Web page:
Monsieur Christian Lacroix

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We’re enjoying a couple of days in beautiful Paris. The sun is out, there’s a chic launch party to attend and – just to top it all off – we’re heading to the Atelier of Monsieur Christian Lacroix to meet the great man himself.

The reason for this fantastic trip is that Monsieur Christian Lacroix and ege carpets have taken their successful and long-standing collaboration to the next level, with the introduction of a spectacular collection of expressive and rich carpet designs.

Monsieur Christian Lacroix was born in Arles on 16 May 1951. After studying classical literature and art history in Montpellier, then at the Sorbonne and the Ecole du Louvre, he migrated towards costume design and created his own fashion house in 1987. Since the 1980’s, he has put his signature to the costumes and scenography of numerous theatrical, opera, ballet and museum productions. Since 2000, he has turned his talents to major industrial design projects, including interiors for TGV trains, hotels and cinemas.

As we have already mentioned, this is not the first time Monsieur Christian has worked with ege carpets. We begin by asking about this ongoing collaboration. ‘This is the first collection,’ Monsieur Christian tells us, ‘although we have been collaborating since 2004. I first met them when I started designing hotels. It was totally unexpected for me because I was designing fashion and haute couture at that time.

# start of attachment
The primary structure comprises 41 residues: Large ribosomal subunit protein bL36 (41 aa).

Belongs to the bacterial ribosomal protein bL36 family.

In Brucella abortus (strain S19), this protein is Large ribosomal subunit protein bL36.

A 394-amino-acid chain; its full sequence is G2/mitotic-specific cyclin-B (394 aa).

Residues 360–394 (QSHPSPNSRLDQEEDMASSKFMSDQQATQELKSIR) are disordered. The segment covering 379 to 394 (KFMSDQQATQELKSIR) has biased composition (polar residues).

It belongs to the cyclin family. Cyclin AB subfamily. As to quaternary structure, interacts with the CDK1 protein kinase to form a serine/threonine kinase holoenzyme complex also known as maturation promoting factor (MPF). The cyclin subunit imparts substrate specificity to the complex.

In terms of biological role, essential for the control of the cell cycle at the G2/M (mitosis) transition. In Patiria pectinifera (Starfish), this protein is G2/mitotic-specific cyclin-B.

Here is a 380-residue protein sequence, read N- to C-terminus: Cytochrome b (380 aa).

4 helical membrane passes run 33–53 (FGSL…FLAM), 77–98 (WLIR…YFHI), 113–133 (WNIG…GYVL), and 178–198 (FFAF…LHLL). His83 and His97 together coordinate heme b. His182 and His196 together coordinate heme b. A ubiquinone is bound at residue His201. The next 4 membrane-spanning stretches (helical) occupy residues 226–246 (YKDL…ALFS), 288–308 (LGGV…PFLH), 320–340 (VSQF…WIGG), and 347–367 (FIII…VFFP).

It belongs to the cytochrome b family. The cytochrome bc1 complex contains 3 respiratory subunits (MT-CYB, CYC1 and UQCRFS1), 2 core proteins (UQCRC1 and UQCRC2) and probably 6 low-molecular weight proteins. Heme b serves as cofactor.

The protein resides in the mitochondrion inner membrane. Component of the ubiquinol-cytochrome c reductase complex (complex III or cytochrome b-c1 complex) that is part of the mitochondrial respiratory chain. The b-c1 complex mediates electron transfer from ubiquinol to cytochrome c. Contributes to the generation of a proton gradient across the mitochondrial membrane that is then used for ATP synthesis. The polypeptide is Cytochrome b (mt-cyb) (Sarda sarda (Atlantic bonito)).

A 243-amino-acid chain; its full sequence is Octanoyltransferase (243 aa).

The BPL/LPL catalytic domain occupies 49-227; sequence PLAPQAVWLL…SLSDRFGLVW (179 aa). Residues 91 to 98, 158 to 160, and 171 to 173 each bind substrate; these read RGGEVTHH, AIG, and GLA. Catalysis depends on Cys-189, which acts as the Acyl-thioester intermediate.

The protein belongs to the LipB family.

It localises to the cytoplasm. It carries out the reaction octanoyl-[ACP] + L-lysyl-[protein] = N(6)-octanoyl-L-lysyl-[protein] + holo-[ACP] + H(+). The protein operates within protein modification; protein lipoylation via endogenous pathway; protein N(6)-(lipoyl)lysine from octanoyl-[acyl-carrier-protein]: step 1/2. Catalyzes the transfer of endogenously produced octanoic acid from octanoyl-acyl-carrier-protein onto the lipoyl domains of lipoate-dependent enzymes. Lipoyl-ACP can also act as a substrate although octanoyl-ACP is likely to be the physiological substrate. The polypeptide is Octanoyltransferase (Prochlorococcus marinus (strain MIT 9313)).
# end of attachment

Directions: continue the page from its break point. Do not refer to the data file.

Atelier

‘I have always loved it in my life when I’m met with new challenges – for example I was asked to design the interior for the TGV and also the tramway for Montpellier in the South of France. This was not just the interior but also the shape of the tramway. A friend of mine was in charge of my business at that time – unfortunately he is no longer with us – and he came to me and said, ‘I have a very good connection and an opportunity for a hotel project – what do you think?’ I said to him, ‘No, I can’t – I’m too busy’. He asked me to go with him and see the building. It’s called Le Petit Moulin in Le Marais – in the oldest part of Paris.

‘I met with the owner and said, ‘Ok, why not – but only if you let me design each room differently from one another. They were very courageous and elegant. The owner didn’t tell me that they had already ordered a lot of the furniture and everything was supposed to be Louis XVI. It was much more expensive because all the rooms – all the bathrooms for example – were different. I was living in the area at the time. It was the trendiest area in Paris and I wanted to capture everything that was happening on the streets – the contemporary art, young fashion designers, gay people, old people, traditional craftsmanship. I wanted the hotel to have all of this and for the customer to be surprised each time. The owner was very clever and allowed me to do all this.

“It was the trendiest area in Paris and I wanted to capture everything that was happening on the streets – the contemporary art, young fashion designers, gay people, old people, traditional craftsmanship.”